Thursday, September 10, 2009

Peru pictures, "healing soup" and more...

Mike and I just returned from our 10th anniversary trip to Peru.

Since we don't have kids (yet?? Still deciding on that one) we like to travel while we can.
We talked about going to Italy, maybe Spain or France, but we really wanted to do something different that may be harder to do when we're older.

Hiking in Peru made sense!

While we love to eat fresh foods (and drink a little vino--BTW--Santa Julia Malbec is an excellent organic wine we LOVED in Peru).

We really wanted to be active during the day. I'm sure you've been on trips that literally become "pigfests!" The whole trip is about pigging out! Right after eating breakfast, you start planning lunch only to stuff yourself again at dinner!
We've taken too many of those trips!

A friend of ours hiked the Inca Trail in Peru for 4 days (he slept in tents, no shower etc.)and LOVED it! He said when you finally see Machu Picchu it's an incredibly emotional moment. We were tempted...

We TALKED about doing this, but in the end, I can admit, I pulled the plug on the idea. I played the "it's our special anniverary" card.
Don't get me wrong, this is my 5th year walking 60 miles in the 3Day Breast Cancer Walk...I've stayed in tents... I can rough it, but you can't blame a girl for asking for a little compromise... hike during the day and stay in cozy hotels at night! Can you blame me? ;)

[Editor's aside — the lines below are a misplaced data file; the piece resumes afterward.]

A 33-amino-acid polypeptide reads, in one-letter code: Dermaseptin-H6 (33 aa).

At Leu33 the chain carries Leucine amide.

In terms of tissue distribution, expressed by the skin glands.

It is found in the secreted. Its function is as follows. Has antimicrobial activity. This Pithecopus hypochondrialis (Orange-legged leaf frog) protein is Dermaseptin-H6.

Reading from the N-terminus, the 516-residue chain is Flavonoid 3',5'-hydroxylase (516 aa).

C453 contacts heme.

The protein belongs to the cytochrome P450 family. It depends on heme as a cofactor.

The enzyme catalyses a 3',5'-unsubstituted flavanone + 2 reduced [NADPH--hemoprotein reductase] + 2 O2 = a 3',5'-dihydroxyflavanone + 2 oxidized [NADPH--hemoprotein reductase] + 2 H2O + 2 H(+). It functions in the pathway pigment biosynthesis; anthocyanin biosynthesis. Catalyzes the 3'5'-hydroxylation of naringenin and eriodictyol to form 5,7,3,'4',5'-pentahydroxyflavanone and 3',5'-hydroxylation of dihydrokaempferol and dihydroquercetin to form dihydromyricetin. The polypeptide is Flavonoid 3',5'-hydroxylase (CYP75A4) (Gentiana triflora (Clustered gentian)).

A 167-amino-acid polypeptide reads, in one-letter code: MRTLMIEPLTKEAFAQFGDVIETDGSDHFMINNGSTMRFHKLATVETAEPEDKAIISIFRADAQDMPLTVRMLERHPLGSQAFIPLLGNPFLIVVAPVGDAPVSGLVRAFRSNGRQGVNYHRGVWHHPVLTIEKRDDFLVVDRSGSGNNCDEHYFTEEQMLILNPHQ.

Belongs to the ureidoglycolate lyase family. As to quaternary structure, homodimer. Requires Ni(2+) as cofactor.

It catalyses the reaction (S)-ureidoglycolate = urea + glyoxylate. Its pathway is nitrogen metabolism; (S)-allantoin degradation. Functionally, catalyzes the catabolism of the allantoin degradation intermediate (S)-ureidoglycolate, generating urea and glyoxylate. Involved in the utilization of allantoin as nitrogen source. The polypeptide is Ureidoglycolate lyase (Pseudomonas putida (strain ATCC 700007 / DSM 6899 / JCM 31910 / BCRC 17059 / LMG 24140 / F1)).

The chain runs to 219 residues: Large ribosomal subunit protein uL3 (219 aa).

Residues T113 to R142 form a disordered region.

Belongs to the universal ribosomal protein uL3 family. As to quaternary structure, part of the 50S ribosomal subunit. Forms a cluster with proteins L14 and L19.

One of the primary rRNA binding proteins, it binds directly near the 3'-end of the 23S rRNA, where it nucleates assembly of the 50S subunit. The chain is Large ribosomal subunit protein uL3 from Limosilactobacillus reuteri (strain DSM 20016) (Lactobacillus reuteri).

We really didn't know what to expect in Peru! We knew we wanted to hike & explore Inca ruins in Pisac, Ollantaytambo & Machu Picchu but this is the first time I booked an international trip without the help of a travel agent.
Luckily, my sister-in-law, Terri, gave us her itinerary from a recent trip we were supposed to take with her so I was able to get a good idea of where to go & stay.
I found a great package online through Orient-Express Hotels. We stayed at Hotel Monasterio in Cusco, took the Hiram Bingham train through the Andes mountains to Machu Picchu and then spent two nights at The Sanctuary Lodge on Machu Picchu and one more night at Hotel Monasterio in Cusco.

Terri and our friends told us to stay in the Sacred Valley area of Peru for a couple of days beforehand (we stayed at Sol Y Luna) to get acclimated.
You can get altitude sickness if you fly into Cusco & expect to hike Machu Picchu right away (especially coming from sea level and then going up to 10,000 feet). You can take medication to help... we didn't.
We took liquid ChlorOxygen before & during the trip (it's a green plant based liquid that increases the oxygen in your blood. We added a few drops to water. I bought it at Whole Foods. The locals also recommend drinking mate de cocoa. The leaves have a slightly bitter taste.)

Whatever we did... it worked! We didn't have any problems at all... just occasional "heavy breathing" during our hikes.
This ended up being one of our favorite trips! The Andes mountains, the Inca villages, the Pisac market were all incredible!